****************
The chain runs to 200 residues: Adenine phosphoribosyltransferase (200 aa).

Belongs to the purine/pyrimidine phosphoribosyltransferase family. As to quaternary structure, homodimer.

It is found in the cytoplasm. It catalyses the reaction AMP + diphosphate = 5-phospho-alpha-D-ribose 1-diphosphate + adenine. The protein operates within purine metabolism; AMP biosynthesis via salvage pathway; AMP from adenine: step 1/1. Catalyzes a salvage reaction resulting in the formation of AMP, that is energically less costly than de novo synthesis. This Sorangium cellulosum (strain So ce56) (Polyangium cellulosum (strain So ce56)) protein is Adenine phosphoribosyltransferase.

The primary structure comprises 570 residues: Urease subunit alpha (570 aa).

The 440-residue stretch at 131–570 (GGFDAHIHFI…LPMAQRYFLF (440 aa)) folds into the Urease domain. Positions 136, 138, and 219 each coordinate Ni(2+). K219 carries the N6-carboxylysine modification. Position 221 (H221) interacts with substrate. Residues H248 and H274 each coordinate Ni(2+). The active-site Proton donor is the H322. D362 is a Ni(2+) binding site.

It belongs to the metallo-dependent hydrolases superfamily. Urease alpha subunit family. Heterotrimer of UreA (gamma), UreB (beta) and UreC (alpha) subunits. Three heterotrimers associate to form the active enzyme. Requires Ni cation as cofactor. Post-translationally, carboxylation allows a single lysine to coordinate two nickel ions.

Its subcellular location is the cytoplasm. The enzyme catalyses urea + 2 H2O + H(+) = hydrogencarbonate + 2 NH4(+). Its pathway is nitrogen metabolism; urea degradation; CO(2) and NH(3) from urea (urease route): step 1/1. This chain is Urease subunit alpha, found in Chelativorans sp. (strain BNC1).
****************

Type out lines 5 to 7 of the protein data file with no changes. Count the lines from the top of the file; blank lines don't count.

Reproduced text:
The 440-residue stretch at 131–570 (GGFDAHIHFI…LPMAQRYFLF (440 aa)) folds into the Urease domain. Positions 136, 138, and 219 each coordinate Ni(2+). K219 carries the N6-carboxylysine modification. Position 221 (H221) interacts with substrate. Residues H248 and H274 each coordinate Ni(2+). The active-site Proton donor is the H322. D362 is a Ni(2+) binding site.

It belongs to the metallo-dependent hydrolases superfamily. Urease alpha subunit family. Heterotrimer of UreA (gamma), UreB (beta) and UreC (alpha) subunits. Three heterotrimers associate to form the active enzyme. Requires Ni cation as cofactor. Post-translationally, carboxylation allows a single lysine to coordinate two nickel ions.

Its subcellular location is the cytoplasm. The enzyme catalyses urea + 2 H2O + H(+) = hydrogencarbonate + 2 NH4(+). Its pathway is nitrogen metabolism; urea degradation; CO(2) and NH(3) from urea (urease route): step 1/1. This chain is Urease subunit alpha, found in Chelativorans sp. (strain BNC1).